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GPs to see automatic records updates from pharmacists, spec confirms

GPs to see automatic records updates from pharmacists, spec confirms

GP Connect is to add a functionality for pharmacists to automatically update medical records, without additional action from the patient’s GP.

The new functionality has been confirmed as the specification for the Pharmacy First scheme was published last week.

As it stands, the opt-in scheme will allow community pharmacies to consult and prescribe for seven common conditions from 31 January, although the Government has made clear the timeframe is contingent on the relevant IT being in place.

According to a letter sent to pharmacy contractors last month, from the launch of the scheme community pharmacies will have access to more parts of the GP record (medications, observations and investigations) and use the new Pharmacy First consultation record to capture the consultation.

Now the service specification has clarified further details on how pharmacists will be able to edit patients’ records.

The pharmacy contractor will ensure that a notification of the provision of the service is sent to the patient’s general practice on the day of provision or on the following working day, the specification said.

Where possible, this should be sent as ‘a structured message in real-time’ via the NHS assured Pharmacy First IT system, but in absence of an automated digital solution or if there is a temporary problem with the system, this should be sent via NHSmail or hard copy.

The specification also clarified that GP Connect Update Record ‘will provide the functionality to automatically update a patient’s GP medical record’.

Pharmacists will send an action message or alternative form of an ‘urgent action’ communication to the practice, where an action is required by the GP team, such as booking the patient in for a follow up or appointment.

If a problem occurs with the electronic notification system, the pharmacy contractor will need ensure a copy of the paperwork is sent or emailed to the general practice.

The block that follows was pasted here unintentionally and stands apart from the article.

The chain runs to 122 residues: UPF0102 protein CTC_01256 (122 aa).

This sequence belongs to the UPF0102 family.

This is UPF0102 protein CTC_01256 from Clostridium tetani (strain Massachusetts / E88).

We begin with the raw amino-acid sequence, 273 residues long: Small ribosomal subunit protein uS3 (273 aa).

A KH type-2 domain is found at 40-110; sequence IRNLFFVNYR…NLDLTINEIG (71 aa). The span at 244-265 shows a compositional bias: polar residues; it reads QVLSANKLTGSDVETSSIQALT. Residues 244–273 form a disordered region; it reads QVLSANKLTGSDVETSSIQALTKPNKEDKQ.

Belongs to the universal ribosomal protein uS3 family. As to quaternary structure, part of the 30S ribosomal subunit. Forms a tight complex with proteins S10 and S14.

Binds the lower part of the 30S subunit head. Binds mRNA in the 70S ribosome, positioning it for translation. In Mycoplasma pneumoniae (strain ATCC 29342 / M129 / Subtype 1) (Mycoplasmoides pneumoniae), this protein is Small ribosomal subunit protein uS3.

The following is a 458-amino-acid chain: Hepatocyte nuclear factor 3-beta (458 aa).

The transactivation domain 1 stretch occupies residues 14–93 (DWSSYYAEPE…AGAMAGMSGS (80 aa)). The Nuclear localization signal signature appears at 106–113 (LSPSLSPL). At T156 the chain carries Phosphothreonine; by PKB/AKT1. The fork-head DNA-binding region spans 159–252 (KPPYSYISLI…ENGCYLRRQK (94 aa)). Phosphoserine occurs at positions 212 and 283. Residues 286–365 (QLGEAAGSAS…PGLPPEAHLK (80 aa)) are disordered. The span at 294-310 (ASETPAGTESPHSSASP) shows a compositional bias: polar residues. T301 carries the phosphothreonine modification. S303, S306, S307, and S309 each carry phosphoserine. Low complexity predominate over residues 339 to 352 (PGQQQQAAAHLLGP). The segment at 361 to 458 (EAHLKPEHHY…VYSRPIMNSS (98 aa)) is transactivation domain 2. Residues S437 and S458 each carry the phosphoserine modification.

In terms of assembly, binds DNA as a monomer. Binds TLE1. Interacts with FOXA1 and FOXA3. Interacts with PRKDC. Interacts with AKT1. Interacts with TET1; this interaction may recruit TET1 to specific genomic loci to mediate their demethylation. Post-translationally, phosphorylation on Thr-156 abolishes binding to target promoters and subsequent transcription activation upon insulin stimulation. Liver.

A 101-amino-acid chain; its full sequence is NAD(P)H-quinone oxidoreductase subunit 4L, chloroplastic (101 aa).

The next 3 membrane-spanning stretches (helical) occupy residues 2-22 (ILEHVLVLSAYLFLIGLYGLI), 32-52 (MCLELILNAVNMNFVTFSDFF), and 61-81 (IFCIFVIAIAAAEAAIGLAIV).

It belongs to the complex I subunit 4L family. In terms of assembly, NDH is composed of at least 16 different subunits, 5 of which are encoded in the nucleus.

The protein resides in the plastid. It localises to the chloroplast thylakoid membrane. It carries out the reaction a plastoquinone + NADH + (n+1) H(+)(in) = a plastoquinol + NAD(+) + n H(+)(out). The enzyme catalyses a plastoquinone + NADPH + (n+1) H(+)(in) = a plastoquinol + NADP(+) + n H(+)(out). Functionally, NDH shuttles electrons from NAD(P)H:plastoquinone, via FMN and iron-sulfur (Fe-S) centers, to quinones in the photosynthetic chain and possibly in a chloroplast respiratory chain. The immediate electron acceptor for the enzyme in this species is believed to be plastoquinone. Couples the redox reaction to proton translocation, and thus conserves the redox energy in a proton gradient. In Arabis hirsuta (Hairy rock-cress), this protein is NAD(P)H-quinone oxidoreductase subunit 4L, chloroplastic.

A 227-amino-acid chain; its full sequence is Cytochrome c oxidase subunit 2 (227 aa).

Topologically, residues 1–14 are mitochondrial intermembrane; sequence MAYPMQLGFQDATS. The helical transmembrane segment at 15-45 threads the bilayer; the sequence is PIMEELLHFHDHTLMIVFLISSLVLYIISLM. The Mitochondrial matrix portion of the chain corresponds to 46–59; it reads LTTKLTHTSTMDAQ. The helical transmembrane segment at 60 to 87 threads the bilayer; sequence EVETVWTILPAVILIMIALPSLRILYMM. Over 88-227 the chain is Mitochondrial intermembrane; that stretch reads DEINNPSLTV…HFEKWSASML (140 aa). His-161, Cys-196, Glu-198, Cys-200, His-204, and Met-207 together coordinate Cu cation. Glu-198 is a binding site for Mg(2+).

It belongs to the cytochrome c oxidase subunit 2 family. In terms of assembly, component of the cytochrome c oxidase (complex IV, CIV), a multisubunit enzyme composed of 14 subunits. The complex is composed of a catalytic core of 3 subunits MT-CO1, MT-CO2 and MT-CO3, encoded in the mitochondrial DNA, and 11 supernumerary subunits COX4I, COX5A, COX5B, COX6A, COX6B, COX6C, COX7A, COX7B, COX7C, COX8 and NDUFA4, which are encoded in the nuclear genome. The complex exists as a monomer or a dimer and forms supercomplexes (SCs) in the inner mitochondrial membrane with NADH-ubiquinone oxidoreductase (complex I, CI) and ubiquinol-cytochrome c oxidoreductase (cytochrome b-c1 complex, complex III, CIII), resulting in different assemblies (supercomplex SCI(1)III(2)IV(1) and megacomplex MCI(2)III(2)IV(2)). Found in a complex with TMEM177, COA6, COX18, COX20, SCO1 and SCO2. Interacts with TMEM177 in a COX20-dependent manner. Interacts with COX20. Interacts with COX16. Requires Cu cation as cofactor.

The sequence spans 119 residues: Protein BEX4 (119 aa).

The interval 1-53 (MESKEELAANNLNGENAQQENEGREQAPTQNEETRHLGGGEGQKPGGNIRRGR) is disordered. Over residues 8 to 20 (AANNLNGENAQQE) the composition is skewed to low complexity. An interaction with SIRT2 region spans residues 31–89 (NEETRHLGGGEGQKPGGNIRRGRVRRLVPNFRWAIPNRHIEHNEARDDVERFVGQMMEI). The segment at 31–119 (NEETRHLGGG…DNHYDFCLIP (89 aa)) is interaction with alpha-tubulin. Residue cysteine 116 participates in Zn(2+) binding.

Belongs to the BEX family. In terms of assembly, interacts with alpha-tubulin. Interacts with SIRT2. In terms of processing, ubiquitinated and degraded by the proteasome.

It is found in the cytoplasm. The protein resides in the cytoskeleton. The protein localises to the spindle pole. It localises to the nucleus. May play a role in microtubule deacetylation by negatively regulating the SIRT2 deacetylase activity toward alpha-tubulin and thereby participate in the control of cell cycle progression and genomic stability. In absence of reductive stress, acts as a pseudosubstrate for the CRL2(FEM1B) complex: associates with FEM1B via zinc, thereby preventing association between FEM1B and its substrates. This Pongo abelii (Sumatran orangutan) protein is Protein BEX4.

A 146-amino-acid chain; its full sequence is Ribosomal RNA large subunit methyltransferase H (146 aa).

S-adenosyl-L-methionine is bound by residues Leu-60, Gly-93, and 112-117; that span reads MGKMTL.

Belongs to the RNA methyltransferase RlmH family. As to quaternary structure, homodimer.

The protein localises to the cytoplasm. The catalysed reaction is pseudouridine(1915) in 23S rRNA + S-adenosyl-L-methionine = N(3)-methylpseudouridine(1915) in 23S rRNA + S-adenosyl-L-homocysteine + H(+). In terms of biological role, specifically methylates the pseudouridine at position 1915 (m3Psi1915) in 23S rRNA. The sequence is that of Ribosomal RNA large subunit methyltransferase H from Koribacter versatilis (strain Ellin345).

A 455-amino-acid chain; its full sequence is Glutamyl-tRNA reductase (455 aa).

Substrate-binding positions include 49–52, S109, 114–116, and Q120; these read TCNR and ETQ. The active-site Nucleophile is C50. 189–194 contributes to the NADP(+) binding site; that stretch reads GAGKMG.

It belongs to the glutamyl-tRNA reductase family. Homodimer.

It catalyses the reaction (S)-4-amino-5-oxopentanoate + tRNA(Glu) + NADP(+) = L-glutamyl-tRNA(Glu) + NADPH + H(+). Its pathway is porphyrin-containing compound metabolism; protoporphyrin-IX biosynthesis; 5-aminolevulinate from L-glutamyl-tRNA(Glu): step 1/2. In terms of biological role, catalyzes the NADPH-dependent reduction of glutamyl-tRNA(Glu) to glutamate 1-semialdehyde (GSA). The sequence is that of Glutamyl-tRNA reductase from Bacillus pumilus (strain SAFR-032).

Dr Neil Bhatia, a GP and records access lead at his practice in Hampshire, told Pulse that the ‘write-back’, where consultations held outside of the surgery (for example at pharmacy or walk in centre) are automatically filed in the GP record, is becoming ‘increasingly common’ but carried multiple risks.

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He said: ‘Currently we receive an electronic document from such organisations and read them, then file them.

‘That way, they are always looked at, and actions needed are spotted, and we can decide whether to “hide” that document – that is, make it not visible online to the patient.

‘The risks with write-back are multiple. I, as the GP, won’t necessarily know that one of my patients has been seen.

‘I therefore won’t know if any follow-up action is needed unless some other form of communication happens – an external/internal email is sent to me.

‘What if the external consultation is sensitive and should not be visible to the patient (or their parent/guardian/proxy)? Can the pharmacy “hide” it at their end, and make it not visible?

‘If they do hide it, that might mean that the consultation is not filed at all in the GP record. That’s what happens with EMIS Web cross-organisational consultations, for example across a PCN.

‘Personally, I would still much prefer to receive an electronic document as I do now. I then have control – I can read it, I can note any actions needed, and I can decide whether to make that visible to the patient or not.’

Dr Euan Strachan-Orr, a GP in Liverpool and spokesperson for the Rebuild General Practice Campaign, told Pulse: ‘The possibility for pharmacies to directly task GP surgeries for appointments, queries and follow ups within electronic GP Records will undoubtably result in increased workloads for general practice.

‘The scheme was advertised as helping move work away from GP, when in reality this will result in increased unfunded workloads being dumped into already struggling surgeries.’

Following the scheme’s announcement, the Doctors’ Association UK urged the Government to urgently review why pharmacies are paid ‘more than double’ per consultation compared with GPs.

And GPs told Pulse they believed that the Pharmacy First money would be better off spent in general practice.


          

READERS' COMMENTS [2]

Please note, only GPs are permitted to add comments to articles

Mark Coley 4 December, 2023 4:20 pm

Have the GPs as data controllers been asked yet if they will accept this?

Northern Trainer 4 December, 2023 9:26 pm

I do wonder what happens in the zoom meetings with these experts designing patient care….. How exactly does the sentence “I think we should pay the wrong people a higher rate of pay to do less work badly” get thumbs up emojis from this group of experienced and qualified leaders? Or how it generates responses in the chat like “that’s sounds great – and they can leave a post it note on the surgery door the following week about what they’ve messed up….”

Glorious. Cant wait to spend time and effort making this safe and workable……